Is Obama's Comeback for Real?
It's official: President Obama is on his comeback tour. Charles Krauthammer even goes so far as to say that Obama has won The Triple Crown, in getting a tax cut bill passed, Don't Ask Don't Tell repealed, and the New START treaty approved. As Krauthammer puts it, Obama "came back with a vengeance," leveling the field with the new Congress.
But is it true? Did passage of Start allow Obama himself to get restarted? Did the GOP blunder by signing on to the tax bill?
Certainly Obama seems to be taking nothing for granted. He's engaging in a major shakeup of his administration. The New York Times reports that David Plouffe, who headed the 2008 campaign, is returning to the White House, while Press Secretary Robert Gibbs is set to either leave the administration or become a senior adviser. Obama is also looking for a new head for the National Economic Council. It seems clear that vice-president Joe Biden's influence keeps rising as well. He's Obama's link to the Senate, where the Democrats continue to hold a slender majority.
All this is very different from the Jimmy Carter years. Carter's grave personal flaws--his petulancy, flip-flopping, and penchant for blaming the American people for economic woes--doomed his presidency. Obama is doing none of that. His flaws are different--professorial lecturing and what David Bromwich calls his general fastidiousness.
But with passage of Start, Obama did show a different side, one that indicates he is ready to fight for what's really important to him. Republicans will thus have to play their cards carefully. Had the GOP held out against any compromise during the lame duck session, Obama would have pilloried the party as a bunch of do-nothing legislators, a tack that Harry Truman successfully followed in his 1948 reelection campaign.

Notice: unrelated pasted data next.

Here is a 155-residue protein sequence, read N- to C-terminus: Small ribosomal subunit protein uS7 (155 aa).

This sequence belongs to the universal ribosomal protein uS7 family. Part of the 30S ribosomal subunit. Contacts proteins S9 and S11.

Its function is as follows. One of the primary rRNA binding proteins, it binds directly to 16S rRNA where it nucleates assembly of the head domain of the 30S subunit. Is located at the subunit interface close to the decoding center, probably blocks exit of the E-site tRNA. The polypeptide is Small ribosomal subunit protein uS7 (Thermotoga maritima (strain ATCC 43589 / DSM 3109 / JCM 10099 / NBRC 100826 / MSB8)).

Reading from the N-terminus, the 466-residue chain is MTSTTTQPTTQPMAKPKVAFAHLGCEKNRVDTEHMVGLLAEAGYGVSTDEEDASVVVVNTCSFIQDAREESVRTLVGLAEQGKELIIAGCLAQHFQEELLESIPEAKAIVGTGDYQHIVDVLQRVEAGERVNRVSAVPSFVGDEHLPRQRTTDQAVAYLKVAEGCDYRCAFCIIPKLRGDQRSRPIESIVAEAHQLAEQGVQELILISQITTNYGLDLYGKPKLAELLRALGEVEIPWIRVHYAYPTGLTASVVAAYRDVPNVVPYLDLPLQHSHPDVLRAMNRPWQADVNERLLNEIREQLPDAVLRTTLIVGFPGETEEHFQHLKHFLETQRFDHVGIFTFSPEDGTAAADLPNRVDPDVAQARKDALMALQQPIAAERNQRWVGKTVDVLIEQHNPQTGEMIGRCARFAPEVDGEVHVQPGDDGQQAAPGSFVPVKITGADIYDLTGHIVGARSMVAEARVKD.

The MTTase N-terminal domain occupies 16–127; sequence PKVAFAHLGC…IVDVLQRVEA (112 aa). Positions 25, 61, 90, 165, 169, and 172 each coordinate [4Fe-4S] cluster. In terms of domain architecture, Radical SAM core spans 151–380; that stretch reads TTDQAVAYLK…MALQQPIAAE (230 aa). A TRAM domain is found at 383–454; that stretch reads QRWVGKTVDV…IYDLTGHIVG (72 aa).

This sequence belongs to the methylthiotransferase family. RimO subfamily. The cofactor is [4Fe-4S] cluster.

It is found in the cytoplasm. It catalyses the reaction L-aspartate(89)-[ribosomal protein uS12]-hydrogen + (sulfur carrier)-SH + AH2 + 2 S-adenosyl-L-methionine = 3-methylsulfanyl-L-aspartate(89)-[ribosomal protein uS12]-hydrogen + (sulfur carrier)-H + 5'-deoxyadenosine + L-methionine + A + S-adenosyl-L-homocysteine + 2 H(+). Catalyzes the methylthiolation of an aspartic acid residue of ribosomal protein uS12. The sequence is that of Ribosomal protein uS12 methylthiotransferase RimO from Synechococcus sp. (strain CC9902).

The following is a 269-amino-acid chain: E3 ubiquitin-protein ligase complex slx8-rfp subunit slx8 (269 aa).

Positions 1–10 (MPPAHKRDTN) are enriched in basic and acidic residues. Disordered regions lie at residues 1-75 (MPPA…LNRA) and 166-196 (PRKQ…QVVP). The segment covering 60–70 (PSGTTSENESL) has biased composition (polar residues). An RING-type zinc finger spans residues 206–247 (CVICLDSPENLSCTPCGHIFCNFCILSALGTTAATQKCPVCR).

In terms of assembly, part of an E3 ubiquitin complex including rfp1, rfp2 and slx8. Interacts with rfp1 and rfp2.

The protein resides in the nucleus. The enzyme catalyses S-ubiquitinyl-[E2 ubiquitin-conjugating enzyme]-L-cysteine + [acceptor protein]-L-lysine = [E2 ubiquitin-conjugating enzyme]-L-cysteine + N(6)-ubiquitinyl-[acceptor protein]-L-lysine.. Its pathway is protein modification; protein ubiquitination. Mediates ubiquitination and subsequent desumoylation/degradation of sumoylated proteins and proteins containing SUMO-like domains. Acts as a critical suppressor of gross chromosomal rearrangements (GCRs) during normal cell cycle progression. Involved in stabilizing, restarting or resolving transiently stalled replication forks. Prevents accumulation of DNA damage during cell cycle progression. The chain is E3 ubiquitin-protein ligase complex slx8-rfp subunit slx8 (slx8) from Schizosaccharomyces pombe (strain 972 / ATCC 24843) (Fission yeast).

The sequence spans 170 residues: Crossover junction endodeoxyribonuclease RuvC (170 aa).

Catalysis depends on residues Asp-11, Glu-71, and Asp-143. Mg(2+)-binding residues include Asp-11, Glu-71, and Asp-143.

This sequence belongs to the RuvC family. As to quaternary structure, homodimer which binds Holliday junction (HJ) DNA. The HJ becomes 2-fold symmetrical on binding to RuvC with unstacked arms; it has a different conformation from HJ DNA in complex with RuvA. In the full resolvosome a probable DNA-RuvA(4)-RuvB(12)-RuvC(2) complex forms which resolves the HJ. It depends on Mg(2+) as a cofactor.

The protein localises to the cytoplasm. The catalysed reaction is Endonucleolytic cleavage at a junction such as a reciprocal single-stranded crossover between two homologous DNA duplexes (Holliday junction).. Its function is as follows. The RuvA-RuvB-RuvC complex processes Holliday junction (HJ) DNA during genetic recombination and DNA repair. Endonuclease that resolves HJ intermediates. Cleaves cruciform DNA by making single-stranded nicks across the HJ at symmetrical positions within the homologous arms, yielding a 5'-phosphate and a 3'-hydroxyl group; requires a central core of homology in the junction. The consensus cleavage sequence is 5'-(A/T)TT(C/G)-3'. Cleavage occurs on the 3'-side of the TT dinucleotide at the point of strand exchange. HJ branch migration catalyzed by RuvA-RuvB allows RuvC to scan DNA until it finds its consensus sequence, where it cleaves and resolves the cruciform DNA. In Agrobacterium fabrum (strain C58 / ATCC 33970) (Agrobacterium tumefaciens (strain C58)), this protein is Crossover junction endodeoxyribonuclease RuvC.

The truth is that playing field may be level, as Krauthammer puts it, but that was probably inevitable. The power of the presidency remains enormous, particularly in a time of war. Sen. Mitch McConnell overreached in trying to stymie Obama on Start, which, as Krauthammer notes, ended up inadvertently handing Obama a big PR victory over a small treaty.
But the real arena of contention in the next two years will not be foreign policy. It will bethe deficit and economic regulation. The administration is issuing a raft of new environmental regulations on emissions under the flag of combatting climate change--a tailor-made issue for the GOP to argue that liberal government bureaucrats are being empowered by Obama to run roughshod over the free enterprise system. Similarly, the GOP can take a number of steps to push for deficit reduction--if it wants to. That would have to include cuts in the Defense budget as well as social programs. The looming collapse of state pension fund systems will also allow the GOP to the imperative of slashing deficits.
So, yes, Obama has made something of a comeback. If the economy continue to recover, it will be extremely difficult to unseat him in 2012. But that doesn't mean that the GOP won't be able to stymie much of his legislative agenda in the next two years.